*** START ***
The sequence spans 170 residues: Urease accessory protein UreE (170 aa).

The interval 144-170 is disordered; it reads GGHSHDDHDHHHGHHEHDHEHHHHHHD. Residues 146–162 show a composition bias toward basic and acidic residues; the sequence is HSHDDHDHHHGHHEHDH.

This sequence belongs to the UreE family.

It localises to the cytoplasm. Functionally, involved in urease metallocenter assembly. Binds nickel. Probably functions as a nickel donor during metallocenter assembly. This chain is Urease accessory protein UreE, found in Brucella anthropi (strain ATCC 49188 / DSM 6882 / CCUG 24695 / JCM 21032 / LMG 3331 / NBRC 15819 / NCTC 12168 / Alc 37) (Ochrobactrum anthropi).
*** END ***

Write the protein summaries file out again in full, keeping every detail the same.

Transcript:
The sequence spans 170 residues: Urease accessory protein UreE (170 aa).

The interval 144-170 is disordered; it reads GGHSHDDHDHHHGHHEHDHEHHHHHHD. Residues 146–162 show a composition bias toward basic and acidic residues; the sequence is HSHDDHDHHHGHHEHDH.

This sequence belongs to the UreE family.

It localises to the cytoplasm. Functionally, involved in urease metallocenter assembly. Binds nickel. Probably functions as a nickel donor during metallocenter assembly. This chain is Urease accessory protein UreE, found in Brucella anthropi (strain ATCC 49188 / DSM 6882 / CCUG 24695 / JCM 21032 / LMG 3331 / NBRC 15819 / NCTC 12168 / Alc 37) (Ochrobactrum anthropi).